Welcome to Quebec City's Notre-Dame Cathedral, the official home of the oldest Catholic diocese from North America to northern Mexico. This is where the first mission chapel of New France was erected in 1647, followed by the first parish church of New France, in 1664. This church was then turned into a cathedral in 1674, before being expanded and altered by several generations of architects. It remains a model of religious architecture.
Bombarded during the siege of Quebec in 1759, the cathedral was rebuilt fairly accurately over a five-year period from 1766 to 1771. In 1843 it was equipped with an impressive neoclassical façade, which elevated this cathedral to the rank of basilica in 1874. Ravaged by a fire in 1922, it was, again, almost entirely rebuilt. Keeping its monumental appearance in the mid-19th century, it was proclaimed Canada’s primatial cathedral in 1956.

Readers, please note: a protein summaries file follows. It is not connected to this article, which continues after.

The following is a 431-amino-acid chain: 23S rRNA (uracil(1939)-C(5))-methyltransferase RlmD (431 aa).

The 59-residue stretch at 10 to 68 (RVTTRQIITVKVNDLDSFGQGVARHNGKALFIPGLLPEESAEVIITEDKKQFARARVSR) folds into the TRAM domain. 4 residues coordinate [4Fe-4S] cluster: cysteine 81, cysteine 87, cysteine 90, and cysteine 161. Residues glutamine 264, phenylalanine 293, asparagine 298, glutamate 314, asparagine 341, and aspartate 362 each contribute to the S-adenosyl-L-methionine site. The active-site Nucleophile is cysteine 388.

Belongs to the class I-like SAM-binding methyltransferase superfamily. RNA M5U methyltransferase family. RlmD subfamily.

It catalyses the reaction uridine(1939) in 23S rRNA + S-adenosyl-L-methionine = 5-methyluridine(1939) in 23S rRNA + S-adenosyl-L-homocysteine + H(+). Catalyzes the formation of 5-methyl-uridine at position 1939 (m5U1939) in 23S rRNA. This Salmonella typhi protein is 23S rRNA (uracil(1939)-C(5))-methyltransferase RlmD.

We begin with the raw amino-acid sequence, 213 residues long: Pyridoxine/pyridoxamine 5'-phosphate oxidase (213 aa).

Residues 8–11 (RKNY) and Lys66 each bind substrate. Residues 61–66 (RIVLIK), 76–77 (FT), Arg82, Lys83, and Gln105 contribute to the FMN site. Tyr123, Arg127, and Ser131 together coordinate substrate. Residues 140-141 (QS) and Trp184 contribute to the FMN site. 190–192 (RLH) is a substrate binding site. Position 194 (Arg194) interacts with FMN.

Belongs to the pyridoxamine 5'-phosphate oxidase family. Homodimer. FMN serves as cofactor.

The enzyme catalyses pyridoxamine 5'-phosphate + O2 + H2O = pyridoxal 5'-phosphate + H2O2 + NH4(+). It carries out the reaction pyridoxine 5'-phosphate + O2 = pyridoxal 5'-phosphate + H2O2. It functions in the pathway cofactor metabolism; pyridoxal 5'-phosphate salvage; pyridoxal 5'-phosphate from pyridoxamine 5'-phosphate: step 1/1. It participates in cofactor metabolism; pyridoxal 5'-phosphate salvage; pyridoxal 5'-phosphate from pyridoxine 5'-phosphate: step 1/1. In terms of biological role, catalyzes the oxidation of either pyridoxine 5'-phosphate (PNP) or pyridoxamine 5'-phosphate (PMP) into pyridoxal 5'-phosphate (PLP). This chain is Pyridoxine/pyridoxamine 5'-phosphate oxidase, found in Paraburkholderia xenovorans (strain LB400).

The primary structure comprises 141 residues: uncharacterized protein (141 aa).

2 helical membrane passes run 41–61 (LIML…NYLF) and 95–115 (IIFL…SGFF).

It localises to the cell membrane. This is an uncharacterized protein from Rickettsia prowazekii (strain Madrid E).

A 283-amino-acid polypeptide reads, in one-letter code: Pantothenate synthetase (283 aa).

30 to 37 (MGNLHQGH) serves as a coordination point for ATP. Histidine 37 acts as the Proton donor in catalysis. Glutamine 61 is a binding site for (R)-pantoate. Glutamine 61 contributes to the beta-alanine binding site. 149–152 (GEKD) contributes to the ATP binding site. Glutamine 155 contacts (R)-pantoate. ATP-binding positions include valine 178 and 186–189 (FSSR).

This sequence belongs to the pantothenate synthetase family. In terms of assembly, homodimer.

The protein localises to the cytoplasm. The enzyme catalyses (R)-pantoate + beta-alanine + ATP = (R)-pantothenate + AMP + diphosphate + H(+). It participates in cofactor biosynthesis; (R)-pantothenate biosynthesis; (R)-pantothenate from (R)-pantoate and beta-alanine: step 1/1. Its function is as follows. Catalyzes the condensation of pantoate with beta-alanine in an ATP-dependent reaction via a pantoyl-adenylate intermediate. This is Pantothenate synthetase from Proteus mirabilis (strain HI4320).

Notre-Dame de Quebec is a cathedral because it is the Bishop of Quebec’s church. It is also a basilica, i.e., recognized as an important place of Catholicism, a place of pilgrimage. Eventually, it was given the title of primatial church, as it is the mother church of the first Catholic diocese in Canada.